Introduction: IoT Bakery Smart Bin

Picture of IoT Bakery Smart Bin


Unsold bread in bakeries are dumped every day even though they are still edible. Our IoT Bakery Smart Bin gives the leftover bread a new life instead of going directly to the trash bin. Sensors are equipped in our smart bin to detect the condition of unsold bread and predict its expiry date using photoacoustic effect. Information of each batch of bread is sent to the cloud system which connects different bakeries to the neighborhood. We can therefore match the demand and supply of leftover bread in the community, relieve hunger and reduce the generation of food waste at the same time.


The smart bin prototype consists of a wooden box (i.e. the smart bin) with 2 separate compartments (Plastic tray with transparent front window). In each compartment, there is a tray for keeping bread. Laser light (represent by LEDs) is sent to the bread and the emitted sound wave is detected by a microphone, which is connected to IoT sensors for determining bread condition with reference to the detected wave pattern. Bread information including expiry date, location, quantity and type of bread will be stored in a cloud system and they can be accessed by both users from the supply (bakeries) and demand (NGOs, elderly home, community centre etc.) side. Such information helps optimize logistics work for bread collection as collectors can receive information of and ensure that the donated bread are safe to eat.

Step 1: Material Preparation

Picture of Material Preparation


1) 2 A4 Size Transparent Plastic Trays (approx. 9.6'' x 13.3'' x 2.3'')

2) 2 Small Transparent Plastic Trays (approx 8.5'' x 6.1'' x 1.7'')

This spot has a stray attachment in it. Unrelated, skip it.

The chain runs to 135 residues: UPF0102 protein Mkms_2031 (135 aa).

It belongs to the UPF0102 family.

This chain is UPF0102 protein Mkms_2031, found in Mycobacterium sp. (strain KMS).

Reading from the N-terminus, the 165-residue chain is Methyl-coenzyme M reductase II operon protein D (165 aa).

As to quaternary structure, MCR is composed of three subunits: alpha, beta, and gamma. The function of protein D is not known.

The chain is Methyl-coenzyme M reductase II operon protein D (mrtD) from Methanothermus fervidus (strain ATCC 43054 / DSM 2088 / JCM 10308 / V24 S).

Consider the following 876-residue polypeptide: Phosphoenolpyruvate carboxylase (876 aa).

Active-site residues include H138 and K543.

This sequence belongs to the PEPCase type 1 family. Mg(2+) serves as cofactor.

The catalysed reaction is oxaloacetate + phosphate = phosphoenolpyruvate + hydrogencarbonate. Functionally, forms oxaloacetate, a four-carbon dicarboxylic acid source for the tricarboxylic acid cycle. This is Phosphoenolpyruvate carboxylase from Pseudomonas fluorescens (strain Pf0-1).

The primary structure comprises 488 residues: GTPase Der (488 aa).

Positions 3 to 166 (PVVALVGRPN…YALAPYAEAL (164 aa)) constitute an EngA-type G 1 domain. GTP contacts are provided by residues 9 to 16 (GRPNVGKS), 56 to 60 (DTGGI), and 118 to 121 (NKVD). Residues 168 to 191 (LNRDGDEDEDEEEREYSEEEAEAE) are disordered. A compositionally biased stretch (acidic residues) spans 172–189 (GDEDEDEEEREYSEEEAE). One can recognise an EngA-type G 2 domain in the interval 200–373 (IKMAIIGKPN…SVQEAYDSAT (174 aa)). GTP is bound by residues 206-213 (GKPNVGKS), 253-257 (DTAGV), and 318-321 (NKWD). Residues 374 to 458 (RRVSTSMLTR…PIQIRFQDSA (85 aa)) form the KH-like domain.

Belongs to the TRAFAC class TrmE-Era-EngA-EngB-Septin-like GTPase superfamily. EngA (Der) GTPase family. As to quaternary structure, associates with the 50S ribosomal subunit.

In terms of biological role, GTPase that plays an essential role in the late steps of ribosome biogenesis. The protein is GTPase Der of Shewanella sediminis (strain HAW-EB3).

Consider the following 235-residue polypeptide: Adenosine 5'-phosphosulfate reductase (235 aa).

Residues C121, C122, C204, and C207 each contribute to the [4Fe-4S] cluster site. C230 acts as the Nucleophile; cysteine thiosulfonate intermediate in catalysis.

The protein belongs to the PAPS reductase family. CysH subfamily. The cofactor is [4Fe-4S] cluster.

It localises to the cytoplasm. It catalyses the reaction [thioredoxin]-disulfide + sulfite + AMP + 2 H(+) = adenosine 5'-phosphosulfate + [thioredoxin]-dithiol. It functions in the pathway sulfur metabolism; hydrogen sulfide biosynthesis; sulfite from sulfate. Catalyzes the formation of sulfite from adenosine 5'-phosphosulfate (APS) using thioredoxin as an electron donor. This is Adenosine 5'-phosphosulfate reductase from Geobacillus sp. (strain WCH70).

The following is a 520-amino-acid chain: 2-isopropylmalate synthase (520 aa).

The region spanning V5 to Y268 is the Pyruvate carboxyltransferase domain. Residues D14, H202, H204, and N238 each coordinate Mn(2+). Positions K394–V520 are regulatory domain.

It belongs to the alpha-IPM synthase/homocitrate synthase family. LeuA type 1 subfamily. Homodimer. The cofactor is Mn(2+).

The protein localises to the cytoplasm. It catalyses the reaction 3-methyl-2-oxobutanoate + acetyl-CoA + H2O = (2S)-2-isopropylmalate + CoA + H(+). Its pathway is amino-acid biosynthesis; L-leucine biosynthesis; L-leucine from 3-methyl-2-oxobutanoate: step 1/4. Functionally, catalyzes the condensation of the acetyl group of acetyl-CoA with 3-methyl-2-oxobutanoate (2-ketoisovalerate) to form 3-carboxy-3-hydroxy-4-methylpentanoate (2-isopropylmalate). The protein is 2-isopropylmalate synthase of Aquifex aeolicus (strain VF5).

3) 1 USB Sound Adapter (Virtual 7.1 Double Microphone and Headset (PD560) USB Sound Adapter)

4) 2 Microphones (Polar PM-03 Metal Microphone) - detect emitted sound waves from bread

5) 2 USB Stereo Speakers (ApaxQ 2.0 Mini Speaker SP-833) - simulate sound emitted from bread

6) Arduino UNO Board

7) Computer (Rasberry Pi 3 Model B)

8) 9 10-mm LEDs (red, green and yellow, each 4) - simulate the laser source for photoacoustic effect

9) 2 Printed Circuit Boards (PCBs) (approx. 153 x 93 x 1 mm)

10) 1 Type-B USB Cable

11) 1 USB Hub

12) 1 Micro USB Cable

13) 1 AdaFruit PiTFT 320x240 3.2” TFT + Resistive

14) Male-Male Jumper Wires 5V 2A

15) 1 5V 2A USB Portable Power Supply (Power Bank)


Saw, hammer and nails - for wood working



Step 2: Making the Wooden Box

Picture of Making the Wooden Box

Size of Wooden Box: 26 cm x 34 cm x 40 cm

1. Cut 5 wooden boards with dimensions listed as follows:

  • 2 pieces 26 cm x 34 cm (Top and Bottom)
  • 2 pieces 34 cm x 40 cm (Two sides)
  • 1 piece 40 cm x 26 cm (Back)

2. Use nails to hold these boards together and form a box shown in the given figure (Front side of the box is opened!)

3. Cut another two wood pieces with the length of 30 cm and width of 5 cm. Hold them at the height of 20 cm above the base using nails. They serve as the rail of the top tray.

Step 3: Components Installation

Picture of Components Installation

4. Drill a hole at the back of the box for wires connecting to the computer.

5. Put a microphone at the side of the top compartment. This is for collecting sound waves from our bread sample.

6. Put LEDs with PCBs at the other side of the box. They refer to the laser source with various wavelengths and should be placed just opposite to the microphone.

7. Attach 2 speakers at the two top interior corners of the box. They are used for simulating sound waves emitted from the bread sample.

8. Stick the small plastic tray on top of the A4 size tray using tape such that the longer side of the small tray joins with the shorter edge of A4 tray. The small tray shows that the front window of the compartment is transparent so users can closely monitor the bread condition during measurement and transportation. The A4 tray indicates the size of compartment for bread storage.

9. Put the trays into the compartment.

10. Repeat the above steps for the bottom compartment.

Step 4: Emulation of Photoacoustic Sensor

Picture of Emulation of Photoacoustic Sensor